Saturday, December 31, 2011

Rocky takes a breather

I decided to be brave--I re-read my fourth draft. It's my best draft yet.
And still, it needs so much work (I was going to say sucks, but I'm thinking positively here).
The beginning is actually pretty good. The ending is not so bad. But the middle--ah, the middle is another story. No, really, it's another story. And that's the problem.
I drift off into some other world, along with my characters. Whole chapters go by where my characters do nothing but think. Characters get dropped or picked up out of nowhere. Still.
Sometimes I wish I had another weakness. Because if you're not so good at plot, that means you have to restructure entire novels when they fall apart. If you stink at say, description or grammar, it doesn't (usually) affect the whole novel very much.
But being good at character has its perks, though. My friend Kelley once said that you can fix almost anything else in a novel as long as you have good characters. And I think she's right. But in my case, I fix it, and fix it, and fix it, and fix it...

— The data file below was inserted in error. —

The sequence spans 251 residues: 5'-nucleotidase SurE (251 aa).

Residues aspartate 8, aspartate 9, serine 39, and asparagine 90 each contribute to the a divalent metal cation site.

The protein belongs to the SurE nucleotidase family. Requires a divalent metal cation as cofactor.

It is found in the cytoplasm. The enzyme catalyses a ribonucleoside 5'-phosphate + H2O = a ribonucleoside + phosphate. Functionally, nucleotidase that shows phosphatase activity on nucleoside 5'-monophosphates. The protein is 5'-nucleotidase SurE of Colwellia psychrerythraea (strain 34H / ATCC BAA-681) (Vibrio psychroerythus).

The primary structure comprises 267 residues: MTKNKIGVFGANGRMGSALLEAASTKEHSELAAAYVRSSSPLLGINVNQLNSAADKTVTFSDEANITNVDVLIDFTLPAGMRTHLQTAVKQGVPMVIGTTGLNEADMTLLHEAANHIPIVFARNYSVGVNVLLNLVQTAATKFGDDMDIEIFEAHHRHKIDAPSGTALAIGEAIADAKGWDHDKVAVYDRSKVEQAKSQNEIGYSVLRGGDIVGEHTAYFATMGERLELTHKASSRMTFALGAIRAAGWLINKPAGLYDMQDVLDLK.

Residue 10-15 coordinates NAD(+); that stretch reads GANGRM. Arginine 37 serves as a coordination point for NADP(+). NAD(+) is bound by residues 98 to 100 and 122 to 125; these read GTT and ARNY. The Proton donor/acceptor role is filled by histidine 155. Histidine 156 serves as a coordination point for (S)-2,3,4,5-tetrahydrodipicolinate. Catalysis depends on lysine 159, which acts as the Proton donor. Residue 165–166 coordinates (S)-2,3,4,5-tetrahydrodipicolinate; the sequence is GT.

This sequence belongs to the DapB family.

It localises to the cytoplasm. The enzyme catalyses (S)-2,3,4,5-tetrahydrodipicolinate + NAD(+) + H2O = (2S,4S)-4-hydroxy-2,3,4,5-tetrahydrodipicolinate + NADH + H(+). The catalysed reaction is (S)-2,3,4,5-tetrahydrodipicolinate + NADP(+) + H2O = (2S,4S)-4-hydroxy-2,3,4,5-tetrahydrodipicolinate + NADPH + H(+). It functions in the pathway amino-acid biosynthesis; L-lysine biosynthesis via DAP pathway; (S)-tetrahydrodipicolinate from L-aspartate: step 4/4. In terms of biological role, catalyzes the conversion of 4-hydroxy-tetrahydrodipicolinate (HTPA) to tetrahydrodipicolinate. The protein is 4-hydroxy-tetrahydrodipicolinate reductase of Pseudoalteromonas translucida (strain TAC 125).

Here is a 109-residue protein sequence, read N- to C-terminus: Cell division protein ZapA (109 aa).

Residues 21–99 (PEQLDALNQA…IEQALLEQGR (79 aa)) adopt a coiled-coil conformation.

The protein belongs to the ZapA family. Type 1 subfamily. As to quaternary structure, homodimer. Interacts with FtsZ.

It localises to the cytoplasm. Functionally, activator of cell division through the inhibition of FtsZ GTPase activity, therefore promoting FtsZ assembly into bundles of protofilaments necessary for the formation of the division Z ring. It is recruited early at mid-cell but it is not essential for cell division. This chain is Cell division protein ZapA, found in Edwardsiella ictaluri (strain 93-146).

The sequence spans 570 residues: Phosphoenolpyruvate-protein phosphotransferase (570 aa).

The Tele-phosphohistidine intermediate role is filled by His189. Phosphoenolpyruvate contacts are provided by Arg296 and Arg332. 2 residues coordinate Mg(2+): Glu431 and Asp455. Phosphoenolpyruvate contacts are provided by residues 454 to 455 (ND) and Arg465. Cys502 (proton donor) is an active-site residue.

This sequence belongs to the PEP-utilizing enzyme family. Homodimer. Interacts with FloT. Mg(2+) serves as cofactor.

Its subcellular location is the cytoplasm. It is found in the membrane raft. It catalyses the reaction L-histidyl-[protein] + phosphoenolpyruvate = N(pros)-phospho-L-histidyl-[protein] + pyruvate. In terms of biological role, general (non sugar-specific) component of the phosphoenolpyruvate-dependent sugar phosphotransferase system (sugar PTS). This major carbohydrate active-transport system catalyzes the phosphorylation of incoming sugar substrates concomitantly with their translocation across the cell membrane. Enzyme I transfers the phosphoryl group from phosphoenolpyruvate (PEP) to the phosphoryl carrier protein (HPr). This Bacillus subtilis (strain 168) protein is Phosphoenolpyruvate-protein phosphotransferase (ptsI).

I know now, better than ever, what I need to do to fix things. There will still be some tearing apart. But right now, Rocky's worn out from all his fighting, and he just wants to towel off for a while. And, being the nice author I am, I think I'm going to let him.
But don't worry. Rocky's a fighter. He won't stay down for long.

Thursday, December 29, 2011

From my website...

I'm still working on the website (an LDS-based family-friendly workplace resource), and it's taking forever. Right now, I'm aiming for a launch date of April. I plan to have the writing part finished in January or February, but there's still lots of work to do after I finish all the writing and linking. A short list: find a board of directors (any volunteers?), get a logo, get tax-exempt status, write press releases, set up a newsletter, set up donation capability, make a budget, get personal stories from people, get input from others, recruit people in other states...did I miss anything?
Anyway, here's an excerpt from the "culture wars" section. Be warned, it's got an LDS slant to it, just in case you don't go for that sort of thing. I don't want it to be obnoxiously preachy, though, so if I cross the line there, please do tell. Here goes:

"LDS women face many dilemmas as they make decisions about work and family. Religious beliefs aside, there are already plenty of conflicting messages from society about how women should behave and what women should do. Most mothers are well acquainted with the guilt that seems to come wrapped up with the baby blankets.